Why IE 8 won't use the WebKit rendering engine

Summary:Despite the fact that many developers would welcome more rendering-engine compatibility, anyone expecting Microsoft to switch out its "Trident" engine and replace it with WebKit in Internet Explorer (IE) -- especially in IE 8 -- is misguided.

Despite the fact that many developers would welcome more rendering-engine compatibility, anyone expecting Microsoft to switch out its "Trident" engine and replace it with WebKit in Internet Explorer (IE) -- especially in IE 8 -- is misguided.

Comments this week by CEO Steve Ballmer set off speculation about Microsoft's WebKit plans. Responding to a question during an appearance for the Australian development community, Ballmer said Microsoft could "from time to time take a look at" WebKit, the open-source rendering engine at the heart of the Apple Safari and Google Chrome browsers.

I can see a number of reasons Microsoft won't be adopting WebKit any time soon -- and not simply because introducing an open-source engine into a closed-source browser would set off many Softies' alarm bells.

Just to be clear: I am not defending Microsoft's decision to stick with Trident; I'm explaining what I believe to be the company's philosophy around that decision. Here's why I don't see Microsoft switching allegiances to WebKit -- at least not in the near term:

1. IE 8 is almost done, folks. Beta 2, which Microsoft released in August,  is expected to be the final public beta. The final IE 8 is due before the end of the year -- which I've interpreted and heard  from sources meant "end of calendar 2008," but I hear Microsoft might be claiming to be "end of fiscal 2009," which would mean in the first half of 2009. In either case, Microsoft is not going to rip out Trident and replace it with WebKit at this late date.

2. Microsoft is pushing test cases, not rendering engines, as its best way to help ease developers' compatibility headaches. Microsoft is releasing a growing set of test cases specific to IE as its preferred strategy for helping developers make sure their pages and apps will work with Microsoft's browser.

3. Microsoft is not "consider(ing) adopting WebKit for Internet Explorer." As my ZDNet blogging colleague Larry Dignan explained, all Ballmer actually said this week was WebKit was interesting and worth taking a look at. Microsoft looks at lots of competitive technologies on a regular basis. "Looking at" doesn't equate to "adopt."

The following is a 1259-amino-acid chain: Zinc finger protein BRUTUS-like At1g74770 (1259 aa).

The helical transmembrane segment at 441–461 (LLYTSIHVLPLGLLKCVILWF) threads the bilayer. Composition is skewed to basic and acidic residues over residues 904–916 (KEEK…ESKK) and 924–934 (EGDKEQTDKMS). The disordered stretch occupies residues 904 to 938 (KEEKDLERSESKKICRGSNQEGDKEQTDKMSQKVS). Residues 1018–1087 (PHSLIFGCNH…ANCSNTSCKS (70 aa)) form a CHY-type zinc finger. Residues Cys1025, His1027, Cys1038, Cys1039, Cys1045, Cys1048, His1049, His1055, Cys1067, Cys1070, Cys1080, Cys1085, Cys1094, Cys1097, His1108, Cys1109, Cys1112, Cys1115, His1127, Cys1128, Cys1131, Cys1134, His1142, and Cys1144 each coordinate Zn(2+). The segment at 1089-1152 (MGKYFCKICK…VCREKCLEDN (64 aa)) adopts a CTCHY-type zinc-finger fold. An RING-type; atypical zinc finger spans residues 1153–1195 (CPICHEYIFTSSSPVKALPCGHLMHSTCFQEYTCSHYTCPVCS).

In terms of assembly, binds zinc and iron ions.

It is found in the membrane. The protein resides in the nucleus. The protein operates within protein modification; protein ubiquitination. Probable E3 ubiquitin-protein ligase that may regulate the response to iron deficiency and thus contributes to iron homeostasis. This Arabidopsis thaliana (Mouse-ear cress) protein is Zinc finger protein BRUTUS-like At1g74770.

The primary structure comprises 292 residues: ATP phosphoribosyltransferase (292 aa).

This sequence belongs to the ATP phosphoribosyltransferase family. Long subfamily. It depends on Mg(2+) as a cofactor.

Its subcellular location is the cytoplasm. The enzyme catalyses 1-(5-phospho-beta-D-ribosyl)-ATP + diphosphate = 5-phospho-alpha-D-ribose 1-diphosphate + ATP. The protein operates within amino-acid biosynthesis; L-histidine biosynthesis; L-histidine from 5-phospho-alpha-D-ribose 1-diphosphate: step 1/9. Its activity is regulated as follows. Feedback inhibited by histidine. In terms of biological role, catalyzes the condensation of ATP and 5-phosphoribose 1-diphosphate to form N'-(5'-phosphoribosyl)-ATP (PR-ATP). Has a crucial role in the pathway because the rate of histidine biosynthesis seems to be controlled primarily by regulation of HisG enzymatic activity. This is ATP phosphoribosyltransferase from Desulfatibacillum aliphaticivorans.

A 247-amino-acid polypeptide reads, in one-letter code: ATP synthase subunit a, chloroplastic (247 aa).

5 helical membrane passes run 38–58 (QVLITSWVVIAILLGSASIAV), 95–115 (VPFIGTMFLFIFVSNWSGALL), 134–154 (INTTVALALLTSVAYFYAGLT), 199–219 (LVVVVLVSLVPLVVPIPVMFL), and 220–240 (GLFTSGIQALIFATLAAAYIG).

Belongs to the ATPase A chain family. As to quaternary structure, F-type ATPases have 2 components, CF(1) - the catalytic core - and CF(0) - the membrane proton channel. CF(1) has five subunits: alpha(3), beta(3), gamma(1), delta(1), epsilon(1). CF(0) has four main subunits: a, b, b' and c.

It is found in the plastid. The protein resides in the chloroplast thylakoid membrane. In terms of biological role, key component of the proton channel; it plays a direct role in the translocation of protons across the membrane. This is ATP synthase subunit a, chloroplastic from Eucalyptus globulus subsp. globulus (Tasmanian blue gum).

I don't know whether changing the IE 8 rendering engine from Trident to WebKit would wreak havoc on existing Web sites/apps that have been designed to work with current versions of IE. (Anyone out there have any thoughts on this?)

Perhaps there's a way Microsoft could do this that wouldn't be overly disruptive to the majority of users. One commentator, responding to a January 21 post on "Compatibility and IE 8" on the Microsoft IE 8 blog suggested Microsoft introduce WebKit as a plug-in:

"Why not make the rendering engine a plugin, develop the engine as open-source but let the rest of the browser closed-source. Each browser will have its own proprietary interface, unique set of features, but at least the rendering engine will be essentially the same."

Would it be feasible for Microsoft make WebKit a plug-in to IE? Would the company consider doing so with IE 9 (which, if Microsoft sticks to its current schedule, would be released in 2011 or so)?  Developers: What do you think Microsoft can, should and will do, regarding WebKit and IE?

Topics: Browser, Microsoft

About

Mary Jo Foley has covered the tech industry for 30 years for a variety of publications, including ZDNet, eWeek and Baseline. She is the author of Microsoft 2.0: How Microsoft plans to stay relevant in the post-Gates era (John Wiley & Sons, 2008). She also is the cohost of the "Windows Weekly" podcast on the TWiT network. Got a tip? Se... Full Bio

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